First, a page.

Quote:warning - just about everyone on this forum felt like their songs were can't miss prospects, just a matter of getting into the right hands. some of us found taxi to be a (necessary) cold bucket of water dumped on our heads! Ha! LOLYeah, I've been writing since 1973. Did my first 1,000 gigs before I was 19.Got lots of live experience and know what works. Got lots of studio experience and know how to translate a good idea into a finished project that can be played on the radio.I write in a lot of styles so I have a huge catalogue of songs sitting around. What I don't want is to sign a bonified hit to a publishing company who doesn't really have major clients to pitch it to. That might sound good on the resume' but it doesn't taste good even with ketchup.With the music library approach, it doesn't matter as much since these are mostly what I call "junk" songs sitting around anyway...but I would like to think that there is a worthwhile pay-off possible before investing $900-3k over the next 3 to 5 years.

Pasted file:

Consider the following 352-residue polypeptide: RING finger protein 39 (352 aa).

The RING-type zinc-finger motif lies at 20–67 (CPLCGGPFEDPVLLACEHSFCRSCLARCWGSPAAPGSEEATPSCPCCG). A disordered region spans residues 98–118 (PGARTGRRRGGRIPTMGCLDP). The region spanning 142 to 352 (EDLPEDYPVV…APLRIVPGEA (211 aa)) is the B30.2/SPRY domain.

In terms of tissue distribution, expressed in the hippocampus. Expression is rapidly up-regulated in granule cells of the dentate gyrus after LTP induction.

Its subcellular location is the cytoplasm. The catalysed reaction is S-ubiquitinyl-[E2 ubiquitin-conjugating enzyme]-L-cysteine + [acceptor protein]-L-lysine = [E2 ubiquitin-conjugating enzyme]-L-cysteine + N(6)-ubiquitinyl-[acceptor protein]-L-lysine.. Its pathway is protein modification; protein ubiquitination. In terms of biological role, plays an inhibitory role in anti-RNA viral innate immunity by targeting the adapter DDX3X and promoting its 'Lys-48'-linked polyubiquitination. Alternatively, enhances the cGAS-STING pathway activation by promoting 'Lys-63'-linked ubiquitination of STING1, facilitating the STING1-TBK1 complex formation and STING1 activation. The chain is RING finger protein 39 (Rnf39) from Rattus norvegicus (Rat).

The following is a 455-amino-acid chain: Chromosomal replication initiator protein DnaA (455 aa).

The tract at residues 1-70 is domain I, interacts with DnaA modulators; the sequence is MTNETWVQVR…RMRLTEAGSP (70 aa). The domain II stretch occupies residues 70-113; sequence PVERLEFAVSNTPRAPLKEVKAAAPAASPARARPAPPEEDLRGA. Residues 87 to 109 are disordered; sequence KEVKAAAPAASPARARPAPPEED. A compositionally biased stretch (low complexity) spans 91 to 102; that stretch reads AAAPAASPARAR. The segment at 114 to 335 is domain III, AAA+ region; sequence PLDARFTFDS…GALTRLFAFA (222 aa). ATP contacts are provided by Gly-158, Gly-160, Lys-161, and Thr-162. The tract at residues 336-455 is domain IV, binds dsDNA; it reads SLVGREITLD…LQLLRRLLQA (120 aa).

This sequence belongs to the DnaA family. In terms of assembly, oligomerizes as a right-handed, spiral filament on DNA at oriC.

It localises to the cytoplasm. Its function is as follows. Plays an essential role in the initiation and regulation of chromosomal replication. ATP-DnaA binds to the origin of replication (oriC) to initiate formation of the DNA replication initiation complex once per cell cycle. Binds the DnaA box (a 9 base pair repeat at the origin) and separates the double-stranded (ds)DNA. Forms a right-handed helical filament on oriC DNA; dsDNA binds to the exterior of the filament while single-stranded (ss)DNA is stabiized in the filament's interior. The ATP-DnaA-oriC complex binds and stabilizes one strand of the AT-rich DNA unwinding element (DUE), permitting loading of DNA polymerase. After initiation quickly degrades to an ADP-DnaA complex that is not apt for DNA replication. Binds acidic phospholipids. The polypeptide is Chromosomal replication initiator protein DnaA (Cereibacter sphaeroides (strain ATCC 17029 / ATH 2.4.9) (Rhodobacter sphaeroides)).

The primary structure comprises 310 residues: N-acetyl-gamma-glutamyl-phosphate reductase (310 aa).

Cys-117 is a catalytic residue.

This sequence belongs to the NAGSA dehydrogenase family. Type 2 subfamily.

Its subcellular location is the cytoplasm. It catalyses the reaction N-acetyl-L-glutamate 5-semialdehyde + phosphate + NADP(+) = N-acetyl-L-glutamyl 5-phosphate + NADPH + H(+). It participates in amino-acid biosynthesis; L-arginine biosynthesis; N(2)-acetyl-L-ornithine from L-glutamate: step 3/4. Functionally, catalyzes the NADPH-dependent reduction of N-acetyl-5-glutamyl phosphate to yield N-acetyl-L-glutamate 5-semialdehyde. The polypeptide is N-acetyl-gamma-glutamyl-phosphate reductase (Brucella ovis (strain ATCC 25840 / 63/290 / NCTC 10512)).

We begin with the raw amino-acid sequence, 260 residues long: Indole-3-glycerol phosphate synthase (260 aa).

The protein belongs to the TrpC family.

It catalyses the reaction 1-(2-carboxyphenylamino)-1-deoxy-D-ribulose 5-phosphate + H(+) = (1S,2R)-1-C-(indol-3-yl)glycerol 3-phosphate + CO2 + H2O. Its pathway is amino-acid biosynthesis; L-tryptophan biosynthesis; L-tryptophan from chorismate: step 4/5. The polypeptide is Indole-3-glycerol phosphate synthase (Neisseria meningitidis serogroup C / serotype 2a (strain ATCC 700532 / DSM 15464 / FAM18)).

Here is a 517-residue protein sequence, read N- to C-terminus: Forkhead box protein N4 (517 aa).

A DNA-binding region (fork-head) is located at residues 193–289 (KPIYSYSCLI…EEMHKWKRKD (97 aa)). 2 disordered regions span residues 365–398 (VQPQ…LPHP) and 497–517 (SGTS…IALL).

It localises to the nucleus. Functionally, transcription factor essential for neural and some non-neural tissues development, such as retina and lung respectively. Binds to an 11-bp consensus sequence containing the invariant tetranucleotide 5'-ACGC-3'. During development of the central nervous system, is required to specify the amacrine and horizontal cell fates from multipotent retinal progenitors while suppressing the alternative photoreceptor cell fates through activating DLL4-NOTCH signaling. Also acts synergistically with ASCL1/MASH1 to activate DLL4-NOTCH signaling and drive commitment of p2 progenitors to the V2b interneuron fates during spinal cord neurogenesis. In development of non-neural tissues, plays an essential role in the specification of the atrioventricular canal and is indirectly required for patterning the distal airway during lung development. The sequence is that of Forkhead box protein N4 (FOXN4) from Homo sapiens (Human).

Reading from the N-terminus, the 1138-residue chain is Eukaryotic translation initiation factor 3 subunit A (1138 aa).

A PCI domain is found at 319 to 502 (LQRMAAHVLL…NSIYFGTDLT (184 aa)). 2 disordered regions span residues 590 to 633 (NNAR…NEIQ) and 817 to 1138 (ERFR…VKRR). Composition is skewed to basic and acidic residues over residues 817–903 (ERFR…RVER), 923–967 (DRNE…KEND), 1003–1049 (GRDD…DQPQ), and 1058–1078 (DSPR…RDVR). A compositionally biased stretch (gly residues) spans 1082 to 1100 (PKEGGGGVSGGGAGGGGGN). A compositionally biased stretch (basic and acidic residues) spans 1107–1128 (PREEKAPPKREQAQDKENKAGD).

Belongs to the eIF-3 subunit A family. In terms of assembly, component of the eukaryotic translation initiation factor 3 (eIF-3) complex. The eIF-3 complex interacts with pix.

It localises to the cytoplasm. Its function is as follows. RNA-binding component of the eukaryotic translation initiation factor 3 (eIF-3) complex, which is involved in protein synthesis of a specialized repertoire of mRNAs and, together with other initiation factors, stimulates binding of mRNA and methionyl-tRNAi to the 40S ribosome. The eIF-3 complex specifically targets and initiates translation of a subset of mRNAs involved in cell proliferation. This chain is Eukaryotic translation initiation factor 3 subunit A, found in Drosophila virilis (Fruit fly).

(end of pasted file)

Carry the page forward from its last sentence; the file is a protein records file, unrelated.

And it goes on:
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Re: MEMBER DEALS ON FIRE!!!

Post by aubreyz » Mon Jul 02, 2007 7:28 am